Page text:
The Creation of the the Dual Banking System

To correct the conditions of the free banking era, the federal government implemented the National Bank Acts of 1863-1866. These laws laid out a national currency plan, backed by government securities. It gave the federal government the power to sell war bonds and securities; it taxed banks; and perhaps as important, it created the national banks and the dual banking system of the United States.

The dual banking system is simply the system of banking where both national banks and state banks exist side by side. These national banks were subject to stricter regulation, and had higher capital requirements than state banks, however they were also free of the taxes levied on state banks, including the 10% tax on all bank notes.

While national banks, and the union’s currency flourished, state bank notes almost immediately fell out of circulation. The state banks soon flipped their charters – becoming national banks – or collapsed entirely.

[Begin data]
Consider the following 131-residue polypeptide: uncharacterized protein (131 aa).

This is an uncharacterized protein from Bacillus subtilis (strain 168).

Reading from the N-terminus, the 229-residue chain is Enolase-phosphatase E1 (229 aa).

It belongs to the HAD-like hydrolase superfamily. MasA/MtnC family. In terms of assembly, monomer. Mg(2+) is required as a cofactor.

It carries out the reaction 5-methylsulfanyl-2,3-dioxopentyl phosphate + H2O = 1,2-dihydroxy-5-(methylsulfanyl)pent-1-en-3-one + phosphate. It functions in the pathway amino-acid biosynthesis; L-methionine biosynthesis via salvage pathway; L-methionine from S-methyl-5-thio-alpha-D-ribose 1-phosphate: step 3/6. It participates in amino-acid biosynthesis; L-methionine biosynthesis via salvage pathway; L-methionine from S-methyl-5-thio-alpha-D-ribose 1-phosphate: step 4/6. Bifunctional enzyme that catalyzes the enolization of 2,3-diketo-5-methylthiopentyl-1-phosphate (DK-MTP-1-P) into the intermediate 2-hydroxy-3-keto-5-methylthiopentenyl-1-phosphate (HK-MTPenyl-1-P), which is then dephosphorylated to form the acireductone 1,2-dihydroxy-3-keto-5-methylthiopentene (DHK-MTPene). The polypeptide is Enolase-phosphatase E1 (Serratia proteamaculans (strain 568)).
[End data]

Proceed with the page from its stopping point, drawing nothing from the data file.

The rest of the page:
With limited options for profitably handling cash, state banks turned to an old form of money transfer: the check. From the 1870s to the 1880s check use boomed. It was revitalizing, causing a resurgence of state banks.

By 1913 there were over 7000 National banks, but by the same time, the new boom in state banks resulted in over 15000 of them.


The effect of this today

Today the dual banking system spans 8000 banks in the United States, and around that many credit unions. That’s nearly as many banks as all 28 member states of the EU combined.

This illustrates the difficulty in changing the banking system in the US. The sheer size of the system alone makes it monstrously hard – like changing every bank in every nation of Europe. But add to that the state level controls, and the separation of power between nation and state, and the task seems impossible. You can see why the check, – that old promissory note that had been relied upon by pre-national tradesmen, guided the wealth of a nation through the obscurity of a 30,000 bank notes, and protected the state banks – remains a cornerstone of American corporate finance.